Complete Chapter List

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Dedication
Nijaz Bajgoric
Table of Contents
Foreword
Angappa Gunasekaran
Preface
Nijaz Bajgoric
Acknowledgment
Nijaz Bajgoric
Chapter 1
Nijaz Bajgoric
The first chapter aims at defining a “big picture” of contemporary business and business computing. Business pressures and business risks are... Sample PDF
Business Computing in the Internet Era
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Chapter 2
Economics of Downtime  (pages 23-39)
Nijaz Bajgoric
After introducing some basic facts on how today’s businesses are faced with several types of business risks, the second chapter tends to explain one... Sample PDF
Economics of Downtime
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Chapter 3
Nijaz Bajgoric
The previous chapter introduced the two major concepts of continuous computing: downtime and uptime. Chapter three goes a step further and aims at... Sample PDF
Business Continuity and Business Continuity Drivers
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Chapter 4
Nijaz Bajgoric
Based on the framework defined in Chapter III, the fourth chapter discusses the models of information architectures that are used in implementing... Sample PDF
Information Architectures for Business Continuity
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Chapter 5
Nijaz Bajgoric
After identifying major downtime points within a client-server architecture in Chapter IV, Chapter V discusses in more details enterprise servers... Sample PDF
Server Operating Environment and Business Continuity Drivers
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Chapter 6
Server Operating Systems  (pages 103-131)
Nijaz Bajgoric
Server configurations described in Chapter V are operated by server operating systems. Server-based application software and business-critical... Sample PDF
Server Operating Systems
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Chapter 7
Nijaz Bajgoric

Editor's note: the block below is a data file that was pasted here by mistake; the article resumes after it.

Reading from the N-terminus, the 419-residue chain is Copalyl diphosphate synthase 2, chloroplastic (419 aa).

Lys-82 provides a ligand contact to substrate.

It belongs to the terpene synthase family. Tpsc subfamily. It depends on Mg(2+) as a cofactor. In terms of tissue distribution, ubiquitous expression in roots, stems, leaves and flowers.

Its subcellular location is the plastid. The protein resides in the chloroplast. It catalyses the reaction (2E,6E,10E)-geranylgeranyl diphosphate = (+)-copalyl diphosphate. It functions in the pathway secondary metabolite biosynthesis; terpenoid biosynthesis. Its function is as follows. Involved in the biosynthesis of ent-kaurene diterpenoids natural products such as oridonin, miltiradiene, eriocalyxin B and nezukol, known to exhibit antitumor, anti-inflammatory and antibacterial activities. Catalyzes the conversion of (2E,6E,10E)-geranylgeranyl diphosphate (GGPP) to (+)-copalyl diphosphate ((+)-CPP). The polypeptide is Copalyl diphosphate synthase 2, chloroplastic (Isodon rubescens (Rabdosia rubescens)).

Server operating systems described in Chapter VI usually come preinstalled. Additional components can be installed “on-demand” in the form of... Sample PDF
Advanced Server Technologies for Business Continuity
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Chapter 8
Nijaz Bajgoric
Chapter VIII discusses the server operating systems’ main attributes from the selection perspective. Several selection criteria are explained... Sample PDF
Choosing the Server Operating Platform for Business Continuity
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Chapter 9
Nijaz Bajgoric
Chapter IX focuses on the role of system administration as an IT-profession and system administrator as a person who does the administrative... Sample PDF
System Administration and System Administrator's Role in Business Continuity
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Chapter 10
Nijaz Bajgoric
Chapters V-IX dealt with server operating environment and its role in ensuring business continuity mostly in cases of ongoing data processing... Sample PDF
Backup and Recovery Technologies for Business Continuity
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Chapter 11
Nijaz Bajgoric
In addition to standard storage and traditional tape-based backup technologies explained in Chapter X, businesses employ advanced storage... Sample PDF
Advanced Storage Technologies for Business Continuity
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Chapter 12
Nijaz Bajgoric
Continuous computing technologies explored in previous chapters, in many cases, are located on different locations. However, they depend on each... Sample PDF
Networking Technologies for Business Continuity
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Chapter 13
Nijaz Bajgoric
After explaining several continuous computing technologies in previous chapters, the book focuses on business continuity management in Chapter XIII.... Sample PDF
Business Continuity Management
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Chapter 14
Nijaz Bajgoric
Continuous computing technologies are employed in order to achieve business continuity from the business operations perspective. In the same time... Sample PDF
Business Continuity for Business Agility
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About the Author